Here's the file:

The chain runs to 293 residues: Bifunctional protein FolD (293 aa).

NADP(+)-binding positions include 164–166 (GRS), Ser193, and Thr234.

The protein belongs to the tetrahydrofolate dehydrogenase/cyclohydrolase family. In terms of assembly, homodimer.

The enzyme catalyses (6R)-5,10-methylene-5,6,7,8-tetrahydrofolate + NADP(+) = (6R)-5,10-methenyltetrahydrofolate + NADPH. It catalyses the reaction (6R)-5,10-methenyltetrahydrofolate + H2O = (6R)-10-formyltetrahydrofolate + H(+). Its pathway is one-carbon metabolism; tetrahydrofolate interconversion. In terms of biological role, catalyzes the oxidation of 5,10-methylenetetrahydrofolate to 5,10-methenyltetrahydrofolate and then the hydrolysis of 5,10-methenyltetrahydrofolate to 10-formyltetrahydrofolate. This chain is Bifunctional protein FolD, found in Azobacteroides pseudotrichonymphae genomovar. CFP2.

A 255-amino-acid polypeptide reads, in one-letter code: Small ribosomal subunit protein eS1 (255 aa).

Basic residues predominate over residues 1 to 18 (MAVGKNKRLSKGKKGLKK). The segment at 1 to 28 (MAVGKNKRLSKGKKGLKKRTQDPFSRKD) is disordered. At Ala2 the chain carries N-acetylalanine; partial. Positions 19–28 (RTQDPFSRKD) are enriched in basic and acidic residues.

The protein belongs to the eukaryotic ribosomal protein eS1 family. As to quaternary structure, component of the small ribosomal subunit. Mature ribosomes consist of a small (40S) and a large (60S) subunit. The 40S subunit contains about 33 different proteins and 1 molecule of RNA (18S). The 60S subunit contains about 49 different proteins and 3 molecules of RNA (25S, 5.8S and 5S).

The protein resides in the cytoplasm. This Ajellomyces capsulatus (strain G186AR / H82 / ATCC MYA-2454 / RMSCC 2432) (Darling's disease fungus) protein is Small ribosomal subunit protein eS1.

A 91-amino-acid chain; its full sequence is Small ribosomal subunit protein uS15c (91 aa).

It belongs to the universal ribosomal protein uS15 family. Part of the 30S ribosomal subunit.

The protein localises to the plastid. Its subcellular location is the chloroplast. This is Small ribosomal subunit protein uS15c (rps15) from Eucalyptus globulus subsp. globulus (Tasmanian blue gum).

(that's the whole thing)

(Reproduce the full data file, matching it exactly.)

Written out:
The chain runs to 293 residues: Bifunctional protein FolD (293 aa).

NADP(+)-binding positions include 164–166 (GRS), Ser193, and Thr234.

The protein belongs to the tetrahydrofolate dehydrogenase/cyclohydrolase family. In terms of assembly, homodimer.

The enzyme catalyses (6R)-5,10-methylene-5,6,7,8-tetrahydrofolate + NADP(+) = (6R)-5,10-methenyltetrahydrofolate + NADPH. It catalyses the reaction (6R)-5,10-methenyltetrahydrofolate + H2O = (6R)-10-formyltetrahydrofolate + H(+). Its pathway is one-carbon metabolism; tetrahydrofolate interconversion. In terms of biological role, catalyzes the oxidation of 5,10-methylenetetrahydrofolate to 5,10-methenyltetrahydrofolate and then the hydrolysis of 5,10-methenyltetrahydrofolate to 10-formyltetrahydrofolate. This chain is Bifunctional protein FolD, found in Azobacteroides pseudotrichonymphae genomovar. CFP2.

A 255-amino-acid polypeptide reads, in one-letter code: Small ribosomal subunit protein eS1 (255 aa).

Basic residues predominate over residues 1 to 18 (MAVGKNKRLSKGKKGLKK). The segment at 1 to 28 (MAVGKNKRLSKGKKGLKKRTQDPFSRKD) is disordered. At Ala2 the chain carries N-acetylalanine; partial. Positions 19–28 (RTQDPFSRKD) are enriched in basic and acidic residues.

The protein belongs to the eukaryotic ribosomal protein eS1 family. As to quaternary structure, component of the small ribosomal subunit. Mature ribosomes consist of a small (40S) and a large (60S) subunit. The 40S subunit contains about 33 different proteins and 1 molecule of RNA (18S). The 60S subunit contains about 49 different proteins and 3 molecules of RNA (25S, 5.8S and 5S).

The protein resides in the cytoplasm. This Ajellomyces capsulatus (strain G186AR / H82 / ATCC MYA-2454 / RMSCC 2432) (Darling's disease fungus) protein is Small ribosomal subunit protein eS1.

A 91-amino-acid chain; its full sequence is Small ribosomal subunit protein uS15c (91 aa).

It belongs to the universal ribosomal protein uS15 family. Part of the 30S ribosomal subunit.

The protein localises to the plastid. Its subcellular location is the chloroplast. This is Small ribosomal subunit protein uS15c (rps15) from Eucalyptus globulus subsp. globulus (Tasmanian blue gum).